Boston is an interesting case study in the history of American urban development. In the 19th Boston faced typical problems of urban development – unhealthy climate due to poor waste management, an increasingly weak tax base, the disappearance of open space and a overburdened infrastructure that hampered the flow of commerce. The need for urban parks in most major cities was thought to be both beneficial to the health of the urban population but also attractors for new development. Boston, unlike a city like New York had little developable open space in its central urban core. Then in the mid 19th century the magnificent Back Bay district was initiated. This long gridded neighborhood centered by the beautiful greenery of Commonwealth Avenue, runs from the Fens Eastward to engage the Public Garden and the historic Boston Common. This ensemble of green spaces is the initial component of the emerald necklace, one of the world’s great urban park systems. Then, from 1870-73 the city began to annex surrounding territories and plans for improve the regional plan were developed extending to Dorchester and West Roxbury – areas that later became part of the Emerald Necklace. In 1874, mayor Samuel Cobb outlined plans for peripheral parks united by parkways and that plan was developed by Charles Dalton leading to the development of Jamaica Pond, Franklin Park in Roxbury, designed by Olmstead, and the Fens formerly on the site of a large marsh. Charles Eliot’s 1891 plan for the city embraced tidal lands, native forests and smaller urban parks into the overall infrastructure and helped establish America’s first metropolitan park system.

The parks of the Emerald Necklace were Romantic landscapes that also were real improvements to the city’s waste management systems. Olmstead in particular recognized the need for sanitary design and the elimination of backyard cesspools. The Fens is a large-scale development from the improvement of the infrastructure, the backyard pool, is a local result of the reprogramming of the back yard. The suburban Boston train stations were designed by perhaps the foremost American architect of the 19th century H.H. Richardson.

The legacy of stewardship of the urban parks carries over to the suburban areas of Boston but not necessarily in as productive ways. The suburban commercial development has been unchecked resulting in the landscapes of Route 9 and 128, reviled by many but promoted by others like Boston’s Modern Lovers as the romantic landscapes of post-war pop culture. In hopes of thwarting the spread of kitsch commercial development large tracts of land are being put into public trusts and zoning laws restrict the scale and density of new development, resulting in an ever expanding push of the metropolitan area into the countryside and perhaps straining the ecosystem of the region as a whole. The South Coast communities were centers of both manufacturing and coastal industries like fishing and boatbuilding. The scale of these historic economies is evident by the quality of public buildings in these older communities and the vast scale of the mill buildings that are part of the regional building types. By the early 20th century many of these industries went into decline.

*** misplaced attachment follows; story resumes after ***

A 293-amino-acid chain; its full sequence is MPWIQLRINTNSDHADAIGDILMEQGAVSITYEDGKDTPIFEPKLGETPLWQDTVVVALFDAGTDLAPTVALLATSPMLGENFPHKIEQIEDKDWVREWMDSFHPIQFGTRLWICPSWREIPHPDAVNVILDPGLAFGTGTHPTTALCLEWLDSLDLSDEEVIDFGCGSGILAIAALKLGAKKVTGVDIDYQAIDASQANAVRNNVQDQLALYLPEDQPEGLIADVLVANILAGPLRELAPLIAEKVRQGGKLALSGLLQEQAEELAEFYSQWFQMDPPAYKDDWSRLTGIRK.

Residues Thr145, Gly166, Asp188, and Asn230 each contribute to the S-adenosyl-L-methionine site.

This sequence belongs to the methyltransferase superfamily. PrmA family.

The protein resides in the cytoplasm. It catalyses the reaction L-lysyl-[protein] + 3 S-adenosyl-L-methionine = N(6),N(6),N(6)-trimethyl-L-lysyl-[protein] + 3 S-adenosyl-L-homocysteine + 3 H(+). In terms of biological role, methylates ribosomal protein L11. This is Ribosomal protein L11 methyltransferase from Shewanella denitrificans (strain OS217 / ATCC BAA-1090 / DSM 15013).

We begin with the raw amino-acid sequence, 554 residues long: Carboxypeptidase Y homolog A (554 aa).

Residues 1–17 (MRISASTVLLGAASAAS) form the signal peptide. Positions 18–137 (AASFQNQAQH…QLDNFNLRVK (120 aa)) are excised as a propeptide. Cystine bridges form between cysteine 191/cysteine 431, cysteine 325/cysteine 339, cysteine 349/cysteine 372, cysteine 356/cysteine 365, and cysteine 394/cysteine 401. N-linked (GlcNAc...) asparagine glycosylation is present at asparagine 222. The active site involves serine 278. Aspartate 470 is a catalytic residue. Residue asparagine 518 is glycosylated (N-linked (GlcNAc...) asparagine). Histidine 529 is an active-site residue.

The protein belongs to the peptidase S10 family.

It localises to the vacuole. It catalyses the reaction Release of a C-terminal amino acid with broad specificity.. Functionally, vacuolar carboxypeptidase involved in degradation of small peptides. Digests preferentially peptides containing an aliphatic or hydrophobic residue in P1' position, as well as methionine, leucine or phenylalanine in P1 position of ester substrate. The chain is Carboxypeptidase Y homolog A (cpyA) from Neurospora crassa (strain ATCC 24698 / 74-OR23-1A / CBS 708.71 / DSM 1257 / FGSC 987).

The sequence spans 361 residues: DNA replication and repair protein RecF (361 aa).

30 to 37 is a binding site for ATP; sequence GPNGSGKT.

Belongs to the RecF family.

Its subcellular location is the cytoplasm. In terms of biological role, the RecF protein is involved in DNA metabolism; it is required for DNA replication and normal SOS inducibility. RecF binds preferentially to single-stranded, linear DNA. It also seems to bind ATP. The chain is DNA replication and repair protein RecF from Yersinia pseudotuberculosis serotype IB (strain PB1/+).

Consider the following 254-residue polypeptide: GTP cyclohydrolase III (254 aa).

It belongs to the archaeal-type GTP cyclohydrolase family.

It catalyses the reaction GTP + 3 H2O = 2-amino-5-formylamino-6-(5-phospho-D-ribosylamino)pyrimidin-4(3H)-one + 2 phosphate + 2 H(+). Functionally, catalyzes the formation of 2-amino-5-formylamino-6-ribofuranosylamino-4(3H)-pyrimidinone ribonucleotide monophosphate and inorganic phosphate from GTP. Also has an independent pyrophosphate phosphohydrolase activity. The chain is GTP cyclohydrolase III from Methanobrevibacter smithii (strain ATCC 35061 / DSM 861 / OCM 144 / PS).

Trends in sustainable design indicate that new infrastructure may develop new building typologies and new regional networks with formal and therefore architectural implications. Buildings may not be thought of as separate or complimentary to the new urban “green” spaces but as engines working synthetically with the landscape. The dichotomy between country and city may need to be rethought relative to modern infrastructure as a new sub-urban form just as it was in the nineteenth century. In the studio and during our field trip we hope to analyze the historic development of the metro region of the city of Boston and sites that are both products of contemporary infrastructure and paradigms of urban futures, research new developments in green and sustainable urban design and building technology, and examine the conceptual development of the idea of the urban “parkscape” relative to both these trends and the need for increased density in the South Coast communities. Students in the studio will work in groups to do the analytic work, contributing their research to the studio as a whole and then develop urban plans for the Taunton parcels and then work individually todevelop building typologies that address new technology.

The Region Today

The four towns along the new South Coast Rail include Raynham, Fall River, Taunton and New Bedford. These four towns have very different characteristics and significance within the greater regional system. Raynham is a fairly open rural site, Taunton has two sites both within a half mile of the historic town center, Fall River is a terminal site adjacent to its historic urban core, and New Bedford is a terminal stop in a larger community with waterfront transit hub potential. These communities are the most poorly serviced by mass transit in the greater Boston area. The South Coast communities of Fall River, New Bedford and Taunton are the only cities within 50 miles of Boston not served by commuter rail, and a reliable, fast transit connection is needed to connect these cities to the major economic hub of New England—Boston.

The total area affected by the South Coast Rail project comprises 31 cities and towns with a combined population of approximately 740,000. By 2030 the regional population is projected to grow to more than 900,000, making the South Coast one of the fastest-growing regions of the state. The South Coast is a region of tremendous natural assets and relatively affordable housing. The region is known for its seacoast and estuaries, its cranberry bogs and rural landscapes, and the historic towns and cities that played prominent roles in the nation’s economic and cultural history.

Information provided by Edward Mitchell and Fred Koetter, from Yale University Post Pro Studio (2010).